Grandma’s Old Fry Pan

My Great Grandmother was born in Quebec, Canada in 1880.  She had seen a lot in her lifetime.  Born only 15 years after the Civil War, she witnessed two World Wars, Korea and Vietnam, the onset of the automobile and the beginnings of space travel before her passing in 1967.  Home was a houseboat on the Hudson River between New Jersey and Manhattan during the 1920s where she lived with her husband, daughter and granddaughters (my mother and her sister), along with an assortment of other family members.  Later, they bought a farm in East Postenkill where they would raise a very, very extended family.  Moving from there once the house was free of kids and sundry guests, her and Grandpa...

Get Off My Bus

It was a typical Upstate New York day in early spring for most people getting out of bed that March morning, .  The sun poked through my bedroom window on the second floor of my parents cozy little cape out on Spring Avenue.  I stumbled my way downstairs to the familiar smell of bacon frying as my dad was cooking his usual breakfast for him and me.  Dad did not take sick-days during his career at Behr Manning in Watervliet.  Nor, did he take “personal time”.  In fact, he did not take any time off, other than his scheduled vacations.  Two weeks during the shutdown in July and August and another week or two over Thanksgiving to hunt deer.  That day would be the only...

Is That Uncle Fred?

We arrived a few hours before the ceremony to be sure everything was in place.  I scattered a few bottles of water along the front pew for the bridal party.  Our son Jim and his soon-to-be bride Paula, were preparing to tie the knot on what seemed like the hottest July day in the history of the world.  We were sweating through our three-piece tuxedos as we jammed ourselves into the sanctuary.  The place was packed out as we felt the excitement that only a wedding can bring. The music began as the guests entered and, after the usual preliminaries, the wedding attendees began to do some singing as a prelude the main event.  The hymnals began their leafy noises as the congregation coughed...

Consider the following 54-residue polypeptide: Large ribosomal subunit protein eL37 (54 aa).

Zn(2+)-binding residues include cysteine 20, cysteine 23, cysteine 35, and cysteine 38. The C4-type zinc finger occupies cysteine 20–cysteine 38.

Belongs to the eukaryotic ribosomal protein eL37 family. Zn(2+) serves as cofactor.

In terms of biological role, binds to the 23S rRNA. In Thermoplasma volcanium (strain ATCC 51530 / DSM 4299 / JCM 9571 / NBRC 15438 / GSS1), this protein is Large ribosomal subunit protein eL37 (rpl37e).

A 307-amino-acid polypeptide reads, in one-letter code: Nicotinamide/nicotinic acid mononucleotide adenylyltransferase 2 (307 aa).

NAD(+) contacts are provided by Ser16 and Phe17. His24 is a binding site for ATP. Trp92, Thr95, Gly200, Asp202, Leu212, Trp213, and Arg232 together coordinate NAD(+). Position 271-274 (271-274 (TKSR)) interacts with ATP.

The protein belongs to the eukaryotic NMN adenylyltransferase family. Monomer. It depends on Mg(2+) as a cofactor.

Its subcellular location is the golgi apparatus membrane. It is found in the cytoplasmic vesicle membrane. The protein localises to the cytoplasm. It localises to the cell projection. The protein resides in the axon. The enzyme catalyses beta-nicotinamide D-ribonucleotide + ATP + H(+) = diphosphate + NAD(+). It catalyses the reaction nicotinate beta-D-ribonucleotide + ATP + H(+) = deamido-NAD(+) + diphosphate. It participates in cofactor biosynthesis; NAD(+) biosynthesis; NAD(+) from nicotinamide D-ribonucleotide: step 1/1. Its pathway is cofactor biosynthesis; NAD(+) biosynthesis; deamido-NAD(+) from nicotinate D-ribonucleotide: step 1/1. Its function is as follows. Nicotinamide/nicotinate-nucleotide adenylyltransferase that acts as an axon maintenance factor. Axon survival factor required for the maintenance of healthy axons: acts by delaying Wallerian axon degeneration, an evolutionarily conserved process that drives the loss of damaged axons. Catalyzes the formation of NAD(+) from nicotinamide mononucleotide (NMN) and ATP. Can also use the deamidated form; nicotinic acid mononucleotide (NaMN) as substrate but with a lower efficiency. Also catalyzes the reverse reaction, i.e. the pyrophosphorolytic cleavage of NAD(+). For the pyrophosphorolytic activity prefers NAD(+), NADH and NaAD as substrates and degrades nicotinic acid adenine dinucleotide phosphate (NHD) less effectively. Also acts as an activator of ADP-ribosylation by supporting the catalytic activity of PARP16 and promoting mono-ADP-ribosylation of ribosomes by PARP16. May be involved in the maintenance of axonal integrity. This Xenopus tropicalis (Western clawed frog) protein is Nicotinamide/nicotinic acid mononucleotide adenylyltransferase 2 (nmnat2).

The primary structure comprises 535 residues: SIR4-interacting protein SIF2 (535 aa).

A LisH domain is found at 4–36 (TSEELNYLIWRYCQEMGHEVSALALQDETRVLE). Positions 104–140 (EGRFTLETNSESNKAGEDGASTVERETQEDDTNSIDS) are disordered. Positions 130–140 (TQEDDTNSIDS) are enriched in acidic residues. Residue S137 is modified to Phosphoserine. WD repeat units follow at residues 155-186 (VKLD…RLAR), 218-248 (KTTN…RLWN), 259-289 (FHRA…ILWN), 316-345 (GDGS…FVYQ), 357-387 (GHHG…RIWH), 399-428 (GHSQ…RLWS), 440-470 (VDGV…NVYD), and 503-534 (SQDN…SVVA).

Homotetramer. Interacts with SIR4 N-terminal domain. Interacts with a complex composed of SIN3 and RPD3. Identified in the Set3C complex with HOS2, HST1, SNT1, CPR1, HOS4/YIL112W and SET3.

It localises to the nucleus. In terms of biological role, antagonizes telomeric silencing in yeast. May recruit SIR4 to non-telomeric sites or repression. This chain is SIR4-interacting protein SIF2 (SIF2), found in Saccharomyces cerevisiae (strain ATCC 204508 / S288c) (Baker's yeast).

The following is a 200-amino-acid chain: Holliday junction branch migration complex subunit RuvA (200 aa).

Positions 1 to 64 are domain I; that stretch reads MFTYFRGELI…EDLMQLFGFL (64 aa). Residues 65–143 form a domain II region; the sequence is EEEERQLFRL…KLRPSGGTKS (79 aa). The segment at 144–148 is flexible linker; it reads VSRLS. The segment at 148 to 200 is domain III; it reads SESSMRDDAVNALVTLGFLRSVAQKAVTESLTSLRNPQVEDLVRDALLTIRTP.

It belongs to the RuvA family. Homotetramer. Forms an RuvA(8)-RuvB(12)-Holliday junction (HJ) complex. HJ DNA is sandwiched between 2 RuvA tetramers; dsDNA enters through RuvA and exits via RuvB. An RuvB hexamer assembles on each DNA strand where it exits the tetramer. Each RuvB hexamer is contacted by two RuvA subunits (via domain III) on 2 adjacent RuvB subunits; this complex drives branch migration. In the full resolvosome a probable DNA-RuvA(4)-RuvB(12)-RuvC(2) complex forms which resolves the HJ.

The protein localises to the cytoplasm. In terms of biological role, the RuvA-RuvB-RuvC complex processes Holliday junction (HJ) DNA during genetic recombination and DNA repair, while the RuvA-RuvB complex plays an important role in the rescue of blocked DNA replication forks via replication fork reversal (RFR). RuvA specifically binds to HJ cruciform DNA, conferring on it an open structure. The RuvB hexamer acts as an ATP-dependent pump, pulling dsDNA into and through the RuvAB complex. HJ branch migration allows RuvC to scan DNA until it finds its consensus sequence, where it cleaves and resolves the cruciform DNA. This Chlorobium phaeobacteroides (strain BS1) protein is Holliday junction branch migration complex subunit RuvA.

The Magic Pot

You know the kitchen gadget as a Pressure Cooker. My wife and I call it the Magic Pot. We buy cheap cuts of meat that would normally take hours to cook, put them in the Magic Pot, apply heat and pressure, then magically we have a wonderfully tender entree.  We both prefer the long stewing method but sometimes we want to get dinner on the table without all the wait.  Remember, you can’t tenderize meat in a microwave.  That radar-emitting piece of machinery is one appliance we’ve both grown to dislike, but that another story. My mother feared the Pressure Cooker, as she would a hand grenade, and my father loved the fact that she did.  He enjoyed tormenting her with the pot as...

Nice Day For A Swim

You could feel the low-hanging sky as the dew clung to the grass on that July morning, as soon as you walked outside.  I like to walk the yard soon after sunup, inspecting the flowers and our little vegetable garden.  This particular morning, I noticed an animal taking an early-morning swim in our pool.  A close look revealed a little black and white creature that looked more like a wet kitty than a skunk.  Unfortunately, it was the latter.  He had somehow managed to get down the stairs into the pool, no doubt drawn by the cool water.  I’m used to fishing out chipmunks, squirrels, frogs and the occasional snake but this one caused me to hesitate.  Anyway, this guy was pretty...